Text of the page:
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As triathletes, we are always looking for the best GPS smartwatch at the cheapest cost to record our workouts and race events. But not every watch is fit for the job. In this article, we will look at the Garmin Venu series of watches, including:
- Garmin Venu 2 / 2S
- Garmin Venu 2 Plus
- Garmin Venu SQ 2
At first glance, Garmin Venu watches look very appealing: lovely brilliant display, excellent fitness tracker, and an overall look that’s not too sporty. They are a perfect all-day watch with lots of fitness features. But are they good for triathlon?
I will review the different Garmin Venu watches from the point of view of a triathlete, and let you know if as a triathlete you should consider buying one.
Does Garmin Venu have a triathlon mode?
Garmin Venu watches do not have a triathlon mode or a multisport mode. It means that you cannot record all 3 sports (swim, bike, and run) into one single activity with the press of one button. You will need to record each sport individually.
Note that none of the Garmin Venu including 2, 2S, 2 Plus, and SQ 2, have an open water swimming mode. I will expand on this matter later on in this article.
Can you use Garmin Venu watches for triathlon?
Garmin Venu watches are not intended for triathlon. They lack the open-water swimming mode, and they do not have a multisport mode. Therefore, you cannot use the GPS to record a swim, or record a triathlon race easily: you will have to go through the trouble of changing manually activities during a race.
Garmin has different lines of products in the game of smartwatches. Triathlon-focused watches are found under Garmin Forerunner Series, as well as the Fenix and Epix watches. These are the products branded for real core athletes, with lots of metrics targeted at improving your performance. Garmin triathlon-targeted watches are found on the higher-end models, with the exception of the Garmin Forerunner 255 model, which has all the features you need at an affordable price.
I have made a review of the best budget watches for triathlon with a multisport mode, check it out here.
In comparison, the Garmin Venu series are branded as fitness smartwatches, they target people who like to keep in shape but would like a day-to-day smartwatch more like an Apple Watch. The focus here is on lifestyle: that’s why these watches are compatible with music streaming services. And Garmin Venu 2 Plus model goes even further, by including a mic and being compatible with Apple, Google, and Samsung assistants.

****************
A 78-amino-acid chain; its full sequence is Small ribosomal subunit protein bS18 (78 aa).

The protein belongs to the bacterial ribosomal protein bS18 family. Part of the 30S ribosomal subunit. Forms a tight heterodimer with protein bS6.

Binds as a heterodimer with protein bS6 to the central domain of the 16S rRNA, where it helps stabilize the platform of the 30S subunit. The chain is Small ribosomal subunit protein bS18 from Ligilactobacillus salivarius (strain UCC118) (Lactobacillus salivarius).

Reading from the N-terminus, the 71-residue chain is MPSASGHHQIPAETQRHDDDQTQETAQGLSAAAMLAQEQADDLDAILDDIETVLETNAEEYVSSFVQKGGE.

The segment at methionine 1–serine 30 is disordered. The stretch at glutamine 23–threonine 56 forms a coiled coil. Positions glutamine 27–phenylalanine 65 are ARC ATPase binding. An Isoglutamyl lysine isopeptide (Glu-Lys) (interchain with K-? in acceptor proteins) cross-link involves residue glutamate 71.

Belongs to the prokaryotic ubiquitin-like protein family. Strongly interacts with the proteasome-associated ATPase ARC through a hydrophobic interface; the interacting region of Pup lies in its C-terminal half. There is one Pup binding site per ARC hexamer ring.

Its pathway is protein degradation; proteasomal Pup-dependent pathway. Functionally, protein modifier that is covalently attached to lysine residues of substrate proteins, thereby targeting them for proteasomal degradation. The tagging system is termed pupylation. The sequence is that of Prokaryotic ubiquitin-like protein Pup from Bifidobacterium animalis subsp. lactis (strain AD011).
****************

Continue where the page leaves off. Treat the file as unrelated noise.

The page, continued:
This means that Garmin Venu are not triathlon watches: they do not let you record a triathlon event in a single activity with just a few laps presses to launch the next activities. But that doesn’t mean you can’t train with a Venu for triathlon! Indeed, Garmin Venus are compatible with Garmin Connect IQ. This means that it can embed a multisport mode thanks to third-party apps from the Garmin Connect IQ store and even record open water swims. I will review some apps below.
Garmin Venu features for triathlon
Garmin Venu watches have some interesting features for triathlon. In the paragraph below, I will summarize the pros and cons of the Garmin Venu SQ 2, 2, and 2 Plus with regards to triathlon and give you some comparative explanations.
Garmin Venu best features for triathlon
- Good battery life (14h to 26h with GPS depending on the model)
- Music streaming services (Spotify, Amazon Music, Deezer)
- AMOLED display with great backlight (screen highly readable but more energy intensive)
- Ability to download third-party apps from Garmin Connect IQ store (more info later in this article)
Garmin Venu missing features for triathlon
- No multisport mode (or triathlon mode)
The lack of a multisport mode makes racing a triathlon more complex if you wish to record it. You will have to manually select the sports and it will make transition times even harder to record. Can be a deal braker for some of you.
- No open-water swimming
You can’t use pool swimming mode to record an open water swim, as it doesn’t use GPS. If you decide to record the swim using another mode like running, for instance, the GPS will not be precise enough to pick up accurately on the watch position each time your arm comes out of the water.
Indeed, open-water swimming is more tricky to record as the GPS can only detect your position when the watch is out of the water. This requires the watch to be able to send and receive signals more frequently which would drain the battery if the software is not clever about it. This is why not all watches have open-water swimming as an option. In my case this is kind of a deal braker, I like to see the swimming trace of my triathlon races on strava.
- No ‘always on’ display
Garmin Venu watches display turns off most of the time and is re-activated by the movement of your wrist when you look at the watch. This feature is to preserve battery life due to the use of AMOLED displays.
“To maximize battery life and increase screen longevity, Venu series watches default to a setting that will turn off the screen while in smartwatch and activity modes.”Garmin Support
If you decide to force the screen to stay on during your activities, then the battery life will drain much faster (about 15-20% faster) and the battery life can then become an issue to do a long-distance triathlon.
The Garmin Venu is quite unique for this, almost all other Garmin watches have the “always on” feature, so if you previously owned another Garmin model, that may annoy you.
- No pool swimming drill modes
Drill mode is very useful for training as your watch will go crazy on the number of lengths you have done if you perform drills without telling it. This mode is not integrated in Garmin Venu watches.